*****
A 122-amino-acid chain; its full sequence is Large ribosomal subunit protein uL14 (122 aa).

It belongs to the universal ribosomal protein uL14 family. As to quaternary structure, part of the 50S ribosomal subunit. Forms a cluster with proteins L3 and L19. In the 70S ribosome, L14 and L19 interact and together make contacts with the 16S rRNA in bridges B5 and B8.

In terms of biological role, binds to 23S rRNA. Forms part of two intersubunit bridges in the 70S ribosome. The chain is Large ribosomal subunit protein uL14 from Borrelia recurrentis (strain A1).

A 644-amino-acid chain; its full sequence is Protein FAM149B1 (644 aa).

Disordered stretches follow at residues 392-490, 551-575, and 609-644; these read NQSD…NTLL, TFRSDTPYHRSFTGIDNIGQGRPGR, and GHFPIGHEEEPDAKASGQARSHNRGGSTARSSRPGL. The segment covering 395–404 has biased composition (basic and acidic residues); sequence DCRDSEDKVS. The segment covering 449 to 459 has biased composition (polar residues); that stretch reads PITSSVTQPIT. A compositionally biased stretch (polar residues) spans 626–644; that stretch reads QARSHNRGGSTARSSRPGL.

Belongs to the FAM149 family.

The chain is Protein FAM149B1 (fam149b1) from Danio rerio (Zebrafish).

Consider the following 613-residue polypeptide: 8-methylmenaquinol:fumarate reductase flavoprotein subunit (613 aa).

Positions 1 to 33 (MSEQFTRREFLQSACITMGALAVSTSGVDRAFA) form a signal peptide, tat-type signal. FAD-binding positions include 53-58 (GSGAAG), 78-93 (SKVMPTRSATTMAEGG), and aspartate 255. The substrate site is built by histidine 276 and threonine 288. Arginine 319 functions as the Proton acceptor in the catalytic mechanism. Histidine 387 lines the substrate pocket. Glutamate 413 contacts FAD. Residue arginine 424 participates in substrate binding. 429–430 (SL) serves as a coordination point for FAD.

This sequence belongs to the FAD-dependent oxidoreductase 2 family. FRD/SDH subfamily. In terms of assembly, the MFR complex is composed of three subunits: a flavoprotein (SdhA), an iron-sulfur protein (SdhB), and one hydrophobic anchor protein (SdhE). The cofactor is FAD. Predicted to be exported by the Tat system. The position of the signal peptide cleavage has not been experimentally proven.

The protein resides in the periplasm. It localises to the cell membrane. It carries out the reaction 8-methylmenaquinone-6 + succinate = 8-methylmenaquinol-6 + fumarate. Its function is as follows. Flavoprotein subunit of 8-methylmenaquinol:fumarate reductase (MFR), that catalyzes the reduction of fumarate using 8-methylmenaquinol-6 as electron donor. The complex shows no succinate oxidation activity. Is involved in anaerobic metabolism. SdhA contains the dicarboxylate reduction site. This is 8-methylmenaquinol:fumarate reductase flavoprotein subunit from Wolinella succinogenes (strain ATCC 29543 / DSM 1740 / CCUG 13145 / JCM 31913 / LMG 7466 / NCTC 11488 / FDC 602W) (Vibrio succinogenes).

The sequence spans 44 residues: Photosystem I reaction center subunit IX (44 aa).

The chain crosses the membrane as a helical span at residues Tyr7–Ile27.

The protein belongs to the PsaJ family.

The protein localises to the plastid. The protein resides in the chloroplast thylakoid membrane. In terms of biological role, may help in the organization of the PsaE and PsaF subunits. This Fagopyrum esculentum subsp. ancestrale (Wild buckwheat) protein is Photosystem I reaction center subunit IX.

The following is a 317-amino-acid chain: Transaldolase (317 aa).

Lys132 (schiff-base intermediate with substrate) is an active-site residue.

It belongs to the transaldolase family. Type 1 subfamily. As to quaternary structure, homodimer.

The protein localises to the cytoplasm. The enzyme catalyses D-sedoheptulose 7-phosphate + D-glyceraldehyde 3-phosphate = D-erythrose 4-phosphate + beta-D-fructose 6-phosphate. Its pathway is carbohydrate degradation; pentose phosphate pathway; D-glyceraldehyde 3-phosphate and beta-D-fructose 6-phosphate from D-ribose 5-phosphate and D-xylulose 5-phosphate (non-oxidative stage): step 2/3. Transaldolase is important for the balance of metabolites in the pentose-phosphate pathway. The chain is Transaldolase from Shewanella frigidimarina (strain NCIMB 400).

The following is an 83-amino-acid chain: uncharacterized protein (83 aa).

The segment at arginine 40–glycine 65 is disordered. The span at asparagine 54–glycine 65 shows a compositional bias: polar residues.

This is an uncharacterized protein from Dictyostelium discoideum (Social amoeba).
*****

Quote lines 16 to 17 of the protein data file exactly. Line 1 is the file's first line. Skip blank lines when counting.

The following is a 317-amino-acid chain: Transaldolase (317 aa).

Lys132 (schiff-base intermediate with substrate) is an active-site residue.